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After $50 M. Marden Is Withdrawn, Christie’s 21st-Century and de la Cruz Sales Tally $114.7 M. With a Basquiat Selling for $32 M.

During a key moment at Christie’s New York salesroom on Tuesday night, the lights dimmed and the crowd oohed and aahed—but it wasn’t a hack.

The house lowered the lights so as to showcase a glowing Felix Gonzalez-Torres light bulb sculpture that glowed as it hung in the room. It was just one of a number of dramatic moments in a night of mixed results for the house.

On the upside, records were set for Diane Arbus, Gonzalez-Torres, Reggie Burrows Hodges, Ana Mendieta, and Martin Wong. On the downside, the sale was uneven, acting as further evidence of a contracting art market that has coincided with elevated interest rates and a “permacrisis” partly resulting from two ongoing military conflicts abroad.

Christie’s held two sales on Tuesday night, one devoted to the holdings of Miami collectors Carlos and Rosa de la Cruz, the other to contemporary art more broadly. These auctions followed two contemporary art sales at Sotheby’s the night before that scored $267.3 million, squarely in the middle of the pre-sale estimate range of $241.8 million to $350.4 million. The Sotheby’s sales represented a slow start to a week of auctions estimated to bring in around $1 billion between auctions held by that house, Christie’s, and Phillips.

The de la Cruz sale is the only major evening auction in New York this week that includes a large body of works from a single owner or an estate, which tends to lend appeal and boost totals. But some of the excitement surrounding the auction was overshadowed by a crisis at Christie’s. On Thursday, the house’s website went down due to what it called a “technology security issue.” Even as the sale took place, the site was still not online.

“You might have to ‘kick it old school’ and actually show up to bid and preview the lots,” said New York art adviser Ralph De Luca, adding, “I think the temperature of the current secondary market could make it possible to acquire works that are very hard to get in the primary market for as close to primary price as possible (and maybe even below).” That result was borne out.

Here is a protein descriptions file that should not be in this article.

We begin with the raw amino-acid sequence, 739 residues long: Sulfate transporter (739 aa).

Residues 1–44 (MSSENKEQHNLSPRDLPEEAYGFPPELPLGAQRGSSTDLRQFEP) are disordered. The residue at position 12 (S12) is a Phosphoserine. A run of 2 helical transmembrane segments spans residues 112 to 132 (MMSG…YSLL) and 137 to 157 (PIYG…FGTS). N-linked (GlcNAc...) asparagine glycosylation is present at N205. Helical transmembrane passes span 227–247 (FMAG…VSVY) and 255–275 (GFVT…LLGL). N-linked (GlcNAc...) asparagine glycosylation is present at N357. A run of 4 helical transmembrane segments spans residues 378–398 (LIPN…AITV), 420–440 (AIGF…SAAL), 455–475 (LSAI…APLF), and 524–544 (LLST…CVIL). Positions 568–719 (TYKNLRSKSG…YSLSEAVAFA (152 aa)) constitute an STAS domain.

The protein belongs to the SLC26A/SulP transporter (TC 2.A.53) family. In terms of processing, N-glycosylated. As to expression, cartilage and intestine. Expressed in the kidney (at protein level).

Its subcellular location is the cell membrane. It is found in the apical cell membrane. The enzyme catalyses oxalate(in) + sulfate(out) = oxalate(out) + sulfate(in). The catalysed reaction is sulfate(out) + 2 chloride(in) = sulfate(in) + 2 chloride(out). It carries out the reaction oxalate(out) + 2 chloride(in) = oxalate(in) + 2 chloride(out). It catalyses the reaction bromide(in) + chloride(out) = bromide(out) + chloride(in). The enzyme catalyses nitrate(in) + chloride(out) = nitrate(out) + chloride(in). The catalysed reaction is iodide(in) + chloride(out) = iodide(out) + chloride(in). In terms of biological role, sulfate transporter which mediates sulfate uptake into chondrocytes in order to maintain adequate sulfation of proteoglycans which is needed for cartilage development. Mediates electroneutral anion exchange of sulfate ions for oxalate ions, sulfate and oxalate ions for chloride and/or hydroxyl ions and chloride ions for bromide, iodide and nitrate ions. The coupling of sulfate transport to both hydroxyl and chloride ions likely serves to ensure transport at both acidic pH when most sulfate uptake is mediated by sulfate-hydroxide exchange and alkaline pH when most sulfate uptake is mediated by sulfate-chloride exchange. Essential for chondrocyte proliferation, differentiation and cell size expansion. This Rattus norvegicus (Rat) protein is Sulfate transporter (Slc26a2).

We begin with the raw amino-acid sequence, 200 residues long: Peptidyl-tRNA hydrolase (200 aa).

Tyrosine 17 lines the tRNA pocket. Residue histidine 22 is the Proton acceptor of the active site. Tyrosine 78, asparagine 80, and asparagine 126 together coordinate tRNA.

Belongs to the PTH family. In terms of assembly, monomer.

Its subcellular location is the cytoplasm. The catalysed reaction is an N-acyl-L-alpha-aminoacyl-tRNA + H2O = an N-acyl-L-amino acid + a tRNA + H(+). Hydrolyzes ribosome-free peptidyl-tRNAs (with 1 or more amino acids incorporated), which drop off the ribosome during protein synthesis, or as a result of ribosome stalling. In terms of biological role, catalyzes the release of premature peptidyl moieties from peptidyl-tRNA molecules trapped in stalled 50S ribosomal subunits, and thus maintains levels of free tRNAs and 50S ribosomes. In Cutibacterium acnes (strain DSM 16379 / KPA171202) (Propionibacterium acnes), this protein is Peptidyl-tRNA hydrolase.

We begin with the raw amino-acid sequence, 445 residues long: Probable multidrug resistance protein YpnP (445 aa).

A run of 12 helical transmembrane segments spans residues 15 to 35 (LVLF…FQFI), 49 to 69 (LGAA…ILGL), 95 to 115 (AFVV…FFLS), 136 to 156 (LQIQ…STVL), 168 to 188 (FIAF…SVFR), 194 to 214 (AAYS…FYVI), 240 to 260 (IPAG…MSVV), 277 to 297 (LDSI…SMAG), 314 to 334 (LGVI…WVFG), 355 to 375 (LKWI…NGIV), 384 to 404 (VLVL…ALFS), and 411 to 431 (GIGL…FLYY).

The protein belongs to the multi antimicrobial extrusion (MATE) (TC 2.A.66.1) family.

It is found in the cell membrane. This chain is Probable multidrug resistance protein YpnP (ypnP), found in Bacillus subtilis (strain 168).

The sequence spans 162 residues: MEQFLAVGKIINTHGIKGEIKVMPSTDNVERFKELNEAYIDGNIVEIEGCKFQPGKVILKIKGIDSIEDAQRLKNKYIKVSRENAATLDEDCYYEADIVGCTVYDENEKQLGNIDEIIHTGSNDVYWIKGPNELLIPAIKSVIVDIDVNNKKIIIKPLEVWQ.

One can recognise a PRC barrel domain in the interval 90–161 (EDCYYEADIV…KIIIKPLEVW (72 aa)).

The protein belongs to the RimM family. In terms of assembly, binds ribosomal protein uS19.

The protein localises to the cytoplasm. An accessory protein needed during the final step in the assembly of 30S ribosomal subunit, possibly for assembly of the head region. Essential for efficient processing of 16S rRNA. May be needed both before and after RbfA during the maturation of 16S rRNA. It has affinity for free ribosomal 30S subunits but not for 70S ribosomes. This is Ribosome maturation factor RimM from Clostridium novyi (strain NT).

New York art adviser Erica Barrish also had tips before the sale: “I think if you’re a savvy buyer, this is when you start buying postwar. It’s tried and true, and there’s a patina and a resonance.” 

In the end, the consensus was that the hack was annoying but not insurmountable. All went basically to plan in terms of technology.

The night’s highest-estimated lot—Brice Marden’s Event (2004–7), tagged at up to $50 million—did not go to plan, however. The work was guaranteed to sell by Christie’s, but the house withdrew it at the last minute and thus now owns the canvas, which was expected to surpass Marden’s existing record, $30.9 million, fetched by the painting Complements (2004–7) at Christie’s in 2020. The artist died at age 84 last year. While the house didn’t name the seller, who has owned the work since it left Marden’s studio, Artnet News reported that it was “reclusive collector Richard Schlagman.” The work had never been seen in public.

“The choice to withdraw the Marden was ours,” said Christie’s specialist Alex Rotter after the sale. “It wasn’t Brice’s evening, and we’re not willing to jeopardize the market of an artist like that.”

In addition to the Marden, three other works were withdrawn. A Martin Kippenberger estimated at up to $3 million was removed from the de la Cruz sale; a Nicolas Party priced at up to $3 million and a Robert Mangold with a $1 million high estimate were removed from the 21st-century sale.

The evening opened with the 45-minute sale of 26 lots from the more than 1,000-work holdings of the late Miami collector and philanthropist Rosa de la Cruz (who collected with her husband, Carlos, and was an ARTnews Top 200 collector). The sale brought a hammer total of $28.1 million against an estimate from $25 million to $37 million. Eight works—almost a third of them—were priced at $1 million or above. Bidding was very lively both in the room and on the phone, with clients bidding via specialists. Every work was guaranteed to sell, 17 of them by third parties.